Beside Coubertin and Avery Brundage is - at least from the German view - to be mentioned Carl Diem. After Coubertin he contributed probably most to the matter which we call "rituals" and "ritual actions" with Olympiads. Diem sees himself as "Knight of the Grail" guarding Coubertin's ideas, yes, as Coubertin's "son", who on the occasion of a visit in the run-up of the Berlin Olympiad in 1936 "wanted like a son to get the father's blessing" {17}. In 1944, on the occasion of the 50th anniversary of the IOC, he will write:

"Nowhere the perfect gift of our ingenious reviver is reflected more strongly than in the designing of the Olympic ceremonies, in the mental and artistic shaping of this thought, in the creation of genuine Olympic symbols which - I believe I can say this - lifted the entire sport upon a higher level."{18}

From here it becomes understandable that Diem, just with his "creation" of the Berlin Olympiad 1936 in Coubertin's sense, wanted to renew the mental substance of the Olympic movement. In his "message" at the end of the Berlin Olympiad Coubertin writes:

"Now Berlin has given it (i.e. Olympic movement) for all times the solemnity by daring, and with fullest success crowned enterprises, as there are: the torch-run with the Olympic fire, and the meeting at the first evening of the Games; both were engineered by my ingenious and enthusiastic friend Carl Diem."{19}

Already by the preceding Olympiads the Olympic fires had been lighted

 


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in the different contest places. For Berlin however Diem had the idea to arrange the lighting of the fire as a solemn quasi-religious act:

"The flame of the XIth Olympiad ... 'was born' in the holy grove of the antique Olympia ... The sun of Greece, collected in the focus of a concave mirror of the German company Carl Zeiss, inflamed the torch in the hand of a 'priestess'." {20}

The idea of the Olympic torch run from Olympia to Berlin, in connection with that ceremony, is attributed time and again to Carl Diem. But the suggestion came obviously from the Propaganda Ministry in Berlin - a fact that is generally ignored by the Olympic movement. At any rate, Diem was anxious to get "higher solemnity" for the Olympic ceremony by the prestige of the antiquity. In the retrospect Diem writes that he had seen himself even tempted, that the torch was carried into the stadium by a "light god" with "divine buoyancy" {21}.

Even if Diem expressed himself later more reservedly, some of his remarks concerning an "Olympic religion" are nevertheless unmasking.

"Over the modern event of the "Olympiad lies the magic circle of the historical-old and the divine-pious ... The things that open the celebration: Bell sound - fanfares - festive procession - choir singing - speech - oath - flags - pigeons - light symbol, all this means solemnity, equal-ranking to a church celebration without copying it, and a deep emotion is everywhere, quite comparable to a religious celebration hour" {22}.

It does no longer matter to honour Zeus, but everything stands under the pious belief to fulfil - in the secret sense of the festive play - a divine will, to stand with this sense of the play within the sense of the world: To be man, to be entirely man. With Olympia it is about a festivity, "with which people celebrate their being man, i.e. that more of life that is not exhausted in mastering the existence, but wants to share in the celestial, spiritual, eternal progress that makes us people to human beings" {23}.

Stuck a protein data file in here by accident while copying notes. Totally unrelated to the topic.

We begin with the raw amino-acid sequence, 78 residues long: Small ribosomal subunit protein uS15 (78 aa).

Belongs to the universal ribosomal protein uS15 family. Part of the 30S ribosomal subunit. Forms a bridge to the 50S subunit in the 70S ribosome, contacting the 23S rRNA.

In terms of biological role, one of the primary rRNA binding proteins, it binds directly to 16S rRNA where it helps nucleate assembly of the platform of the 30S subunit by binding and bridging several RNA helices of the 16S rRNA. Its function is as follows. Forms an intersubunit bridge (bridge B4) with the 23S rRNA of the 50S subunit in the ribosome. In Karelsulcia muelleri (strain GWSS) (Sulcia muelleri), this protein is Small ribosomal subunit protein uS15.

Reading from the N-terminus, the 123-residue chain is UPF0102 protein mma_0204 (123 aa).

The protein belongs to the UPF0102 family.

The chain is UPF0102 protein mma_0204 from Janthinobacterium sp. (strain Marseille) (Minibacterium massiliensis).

Therefore it can also not surprise when - for Diem - the Olympiad represents the 'day of faith' in the holy springtime of the peoples: "This new world demanded a new man that had to be shaped by a new education." {24} Diem wrote this sentence in summer 1944. A few months later, in March 1945, he will step before sixteen-year-old youths on the Reichssportfeld (stadium) in Berlin, to call on them by a "glowing speech - in which was so much of Sparta and self-sacrificing devotion - to the victorious final fight against Germany's enemies"(25); Diem had obviously identified himself with the criminal order of the Leader, and had used a disfigured Olympic movement to motivate those doomed men.

 


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Sport - a Sense Conveying Action System?

In Coubertin's and his epigones' Olympic movement we meet the attempt to offer modern people a system of actions conveying sense. But this intention can be seen also in sport generally, the more so since the traditional religions - in particular Christianity - have seemingly lost more and more their moulding influence. Thereby is, on the part of sport, referred to the many positive values which got a high rank in today's time. Inversely to sport are transferred tasks that actually belong into the field of other institutions: "It is to serve public health, moral and discipline, education and character formation, the social behaviour, national pride and commerce" {26}. By that are attributed to sport effects which overcharge it. Therewith it becomes also susceptible to ideology, and can be used for all possible tasks and by any interested party.

Apart from these rationally comprehensible fields into which today's sport is pressed, other motivations shove themselves into the foreground. Running for example does not only serve health and well-being. Beyond that it serves "meditation training, mental perfection or religious illumination" {27}. The relevant impulses come usually from religious, but non-Christian sources. Above all eastern meditation techniques have to be named here. Many are looking for the desired "illumination" by running. Yes, one can see in the "expanding run culture" (manifesting itself in the many marathon races and in the jogging scene) a "reaction against a general social trend to 'Entkörperlichung' (disregard of the body)"; the body is, at is were, rediscovered. Thus it does not surprise, when "in the run event, but probably already in its physical and mental preparation and emotional long interpretation, the construction of sense, faith, and orientation systems" is seen{28}.